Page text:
## Perl Weekly Challenge 194: Digital Clock and Frequency Equalizer

These are some answers to the Week 194 of the Perl Weekly Challenge organized by Mohammad S. Anwar.

Spoiler Alert: This weekly challenge deadline is due in a few days from now (on December 11, 2022 at 23:59). This blog post offers some solutions to this challenge. Please don’t read on if you intend to complete the challenge on your own.

You are given time in the format `hh:mm` with one missing digit.

Write a script to find the highest digit between `0-9` that makes it valid time.

Example 1

``````Input: \$time = '?5:00'
Output: 1

Since 05:00 and 15:00 are valid time and no other digits can fit in the missing place.
``````

Example 2

``````Input: \$time = '?3:00'
Output: 2
``````

Example 3

``````Input: \$time = '1?:00'
Output: 9
``````

Example 4

``````Input: \$time = '2?:00'
Output: 3
``````

Example 5

``````Input: \$time = '12:?5'
Output: 5
``````

Example 6

``````Input: \$time =  '12:5?'
Output: 9
``````

The task is quite easy, but a little painful because of the number of cases to be tested.

### Digital Clock in Raku

The `highest-digit` subroutine splits the input qstring into the hour and minute component and figures out in which component the missing digit (the question mark) is.

If the missing digit is in the hour component, and if the first digit is missing, then the subroutine returns 1 if the second digit if more than 3 and 2 otherwise. If the second digit is missing, then it returns 3 if the first digit is 2, and 9 otherwise.

If the missing digit is in the minute component, then the suboutine returns 5 if it is the first digit that is missing, and 9 if it is the second digit.

``````sub highest-digit (\$in) {
my (\$h, \$m) = \$in.split(/\:/);
# say \$h, " ", \$m;
if \$h ~~ /\?/ {
my (\$h1, \$h2) = \$h.comb('');
if \$h1 eq '?' {
return \$h2 > 3 ?? 1 !! 2;
} elsif \$h2 eq '?' {
return \$h1 == 2 ?? 3 !! 9;
}
} elsif \$m ~~ /\?/ {
my (\$m1, \$m2) = \$m.comb('');
return 5 if \$m1 eq '?';
return 9 if \$m2 eq '?';
}
}

for <?5:00 ?3:00 1?:00 2?:00 12:?5 12:5? 14:?9> -> \$t {
say "\$t => ", highest-digit(\$t);
}
``````

This program displays the following output:

``````\$ raku ./highest-digit.raku
?5:00 => 1
?3:00 => 2
1?:00 => 9
2?:00 => 3
12:?5 => 5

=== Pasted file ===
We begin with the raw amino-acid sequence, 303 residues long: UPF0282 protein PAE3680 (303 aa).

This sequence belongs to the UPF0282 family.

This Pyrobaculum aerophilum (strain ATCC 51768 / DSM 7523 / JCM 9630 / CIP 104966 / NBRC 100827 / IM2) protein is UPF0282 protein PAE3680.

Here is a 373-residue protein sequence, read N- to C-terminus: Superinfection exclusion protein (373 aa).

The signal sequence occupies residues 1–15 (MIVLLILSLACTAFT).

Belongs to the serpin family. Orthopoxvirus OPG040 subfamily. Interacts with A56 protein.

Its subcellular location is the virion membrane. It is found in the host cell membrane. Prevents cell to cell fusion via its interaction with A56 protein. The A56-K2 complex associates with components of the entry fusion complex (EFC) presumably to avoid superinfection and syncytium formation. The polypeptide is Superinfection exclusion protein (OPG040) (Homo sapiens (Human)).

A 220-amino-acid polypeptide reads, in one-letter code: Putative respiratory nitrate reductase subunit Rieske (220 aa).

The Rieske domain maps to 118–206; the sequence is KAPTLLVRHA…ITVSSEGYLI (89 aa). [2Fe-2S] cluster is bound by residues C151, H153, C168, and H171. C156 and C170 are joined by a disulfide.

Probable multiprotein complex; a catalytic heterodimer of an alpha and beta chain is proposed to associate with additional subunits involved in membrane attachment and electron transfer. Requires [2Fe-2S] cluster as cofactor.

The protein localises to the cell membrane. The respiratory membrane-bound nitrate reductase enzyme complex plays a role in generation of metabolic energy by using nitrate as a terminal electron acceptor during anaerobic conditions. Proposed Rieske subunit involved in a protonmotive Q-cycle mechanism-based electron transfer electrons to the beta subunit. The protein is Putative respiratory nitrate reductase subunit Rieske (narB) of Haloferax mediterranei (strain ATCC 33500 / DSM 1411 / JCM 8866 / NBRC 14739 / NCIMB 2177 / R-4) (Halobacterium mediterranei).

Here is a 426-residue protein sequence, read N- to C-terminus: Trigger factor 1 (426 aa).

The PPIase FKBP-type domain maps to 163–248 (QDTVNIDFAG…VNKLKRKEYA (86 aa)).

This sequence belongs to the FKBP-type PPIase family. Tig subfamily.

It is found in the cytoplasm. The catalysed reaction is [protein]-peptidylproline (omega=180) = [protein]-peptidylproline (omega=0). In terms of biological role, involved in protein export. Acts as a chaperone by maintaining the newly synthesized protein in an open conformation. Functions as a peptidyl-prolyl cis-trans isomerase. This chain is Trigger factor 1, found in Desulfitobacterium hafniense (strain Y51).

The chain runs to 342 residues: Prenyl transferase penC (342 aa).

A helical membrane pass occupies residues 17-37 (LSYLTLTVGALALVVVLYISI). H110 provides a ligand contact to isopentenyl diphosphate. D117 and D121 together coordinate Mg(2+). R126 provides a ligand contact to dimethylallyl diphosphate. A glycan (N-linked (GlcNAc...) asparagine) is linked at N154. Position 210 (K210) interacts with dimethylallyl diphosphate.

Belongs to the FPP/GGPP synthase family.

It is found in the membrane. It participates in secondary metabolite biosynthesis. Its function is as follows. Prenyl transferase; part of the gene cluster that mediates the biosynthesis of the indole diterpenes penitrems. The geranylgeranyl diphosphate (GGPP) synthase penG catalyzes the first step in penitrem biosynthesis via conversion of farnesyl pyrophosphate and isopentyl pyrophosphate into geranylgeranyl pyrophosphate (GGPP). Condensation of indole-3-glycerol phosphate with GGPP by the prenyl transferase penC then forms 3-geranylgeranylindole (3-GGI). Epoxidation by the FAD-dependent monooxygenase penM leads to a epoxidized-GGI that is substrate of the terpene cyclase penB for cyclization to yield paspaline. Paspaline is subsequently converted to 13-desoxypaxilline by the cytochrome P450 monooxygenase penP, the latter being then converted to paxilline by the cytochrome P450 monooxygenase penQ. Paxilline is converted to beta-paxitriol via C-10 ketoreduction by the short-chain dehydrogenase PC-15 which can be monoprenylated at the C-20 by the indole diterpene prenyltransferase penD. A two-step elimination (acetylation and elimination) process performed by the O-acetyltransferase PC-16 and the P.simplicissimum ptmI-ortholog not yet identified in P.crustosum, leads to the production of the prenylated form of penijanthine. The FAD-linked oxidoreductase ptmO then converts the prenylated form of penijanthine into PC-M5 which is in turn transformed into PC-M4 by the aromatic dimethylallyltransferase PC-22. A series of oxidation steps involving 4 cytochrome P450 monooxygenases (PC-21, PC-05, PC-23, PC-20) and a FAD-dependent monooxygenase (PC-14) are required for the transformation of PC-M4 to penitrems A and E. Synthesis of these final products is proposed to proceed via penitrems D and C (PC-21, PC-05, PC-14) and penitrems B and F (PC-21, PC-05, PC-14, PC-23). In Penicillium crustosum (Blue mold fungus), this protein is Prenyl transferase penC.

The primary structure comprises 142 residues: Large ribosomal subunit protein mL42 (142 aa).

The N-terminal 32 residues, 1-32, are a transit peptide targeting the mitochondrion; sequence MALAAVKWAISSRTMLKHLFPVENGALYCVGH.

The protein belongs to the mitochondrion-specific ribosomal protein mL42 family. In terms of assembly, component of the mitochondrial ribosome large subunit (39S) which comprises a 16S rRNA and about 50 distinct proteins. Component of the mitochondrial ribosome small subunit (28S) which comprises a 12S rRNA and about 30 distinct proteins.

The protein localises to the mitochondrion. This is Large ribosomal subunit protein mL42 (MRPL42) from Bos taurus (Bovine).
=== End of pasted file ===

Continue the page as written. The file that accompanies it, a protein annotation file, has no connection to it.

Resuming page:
12:5? => 9
14:?9 => 5
``````

### Digital Clock in Perl

This is a port to Perl of the Raku program above. Please refer to the Raku section for explanations on the way the program works.

``````use strict;
use warnings;
use feature qw/say/;

sub highest_digit  {
my (\$h, \$m) = split /\:/, \$_[0];
# say \$h, " ", \$m;
if (\$h =~ /\?/) {
my (\$h1, \$h2) = split //, \$h;
if (\$h1 eq '?') {
return \$h2 > 3 ? 1 : 2;
} elsif (\$h2 eq '?') {
return \$h1 == 2 ? 3 : 9;
}
} elsif (\$m =~ /\?/) {
my (\$m1, \$m2) = split //, \$m;
return 5 if \$m1 eq '?';
return 9 if \$m2 eq '?';
}
}

for my \$t (qw<?5:00 ?3:00 1?:00 2?:00 12:?5 12:5? 14:?9>) {
say "\$t => ", highest_digit(\$t);
}
``````

This program displays the following output:

``````\$ perl ./highest-digit.pl
?5:00 => 1
?3:00 => 2
1?:00 => 9
2?:00 => 3
12:?5 => 5
12:5? => 9
14:?9 => 5
``````

You are given a string made of alphabetic characters only, `a-z`.

Write a script to determine whether removing only one character can make the frequency of the remaining characters the same.

Example 1:

``````Input: \$s = 'abbc'
Output: 1 since removing one alphabet 'b' will give us 'abc' where each alphabet frequency is the same.
``````

Example 2:

``````Input: \$s = 'xyzyyxz'
Output: 1 since removing 'y' will give us 'xzyyxz'.
``````

Example 3:

``````Input: \$s = 'xzxz'
Output: 0 since removing any one alphabet would not give us string with same frequency alphabet.
``````

Basically, to answer the question, we need to find out whether all the characters have the same frequency, except for one which occurs once more than the others.

### Frequency Equalizer in Raku

We first build the `%histo` histogram of the letters of the input string. Then we store the sorted values (ascending order) in the `@frequencies` array and check whether all the values except the last (the largest) are equal and the last value is one more than the others.

``````sub remove-one (\$st) {
my %histo;
%histo{\$_}++ for \$st.comb;
my @frequencies = %histo.values.sort;
my \$largest = @frequencies.pop;
return 1 if \$largest - 1 == @frequencies.all;
return 0;
}
for <abbc xyzyyxz xzxz> -> \$test {
say "\$test.fmt("%-10s") => ", remove-one(\$test);
}
``````

This program displays the following output:

``````\$ raku ./freq-analyzer.raku
abbc       => 1
xyzyyxz    => 1
xzxz       => 0
``````

### Frequency Equalizer in Perl

We first build the `%histo` histogram of the letters of the input string. Then we store the sorted values (descending order) in the `@frequencies` array and check whether all the values except the first (the largest) are equal and the first value is one more than the others. Note that we cannot use an `all` junction in Perl, so we simply loop over the values (except the first) to check that they are all equal

``````use strict;
use warnings;
use feature qw/say/;

sub remove_one {
my %histo;
\$histo{\$_}++ for split //, shift;
my @frequencies = sort { \$b <=> \$a } values %histo;
my \$largest = shift @frequencies;
for my \$count (@frequencies) {
return 0 if \$largest - 1 != \$count;
}
return 1;
}
for my \$test (<abbc xyzyyxz xzxz>) {
printf "%-10s => %d\n", \$test, remove_one(\$test);
}
``````

This program displays the following output:

``````\$ perl ./freq-analyzer.pl
abbc       => 1
xyzyyxz    => 1
xzxz       => 0
``````

## Wrapping up

The next week Perl Weekly Challenge will start soon. If you want to participate in this challenge, please check https://perlweeklychallenge.org/ and make sure you answer the challenge before 23:59 BST (British summer time) on December 18, 2022. And, please, also spread the word about the Perl Weekly Challenge if you can.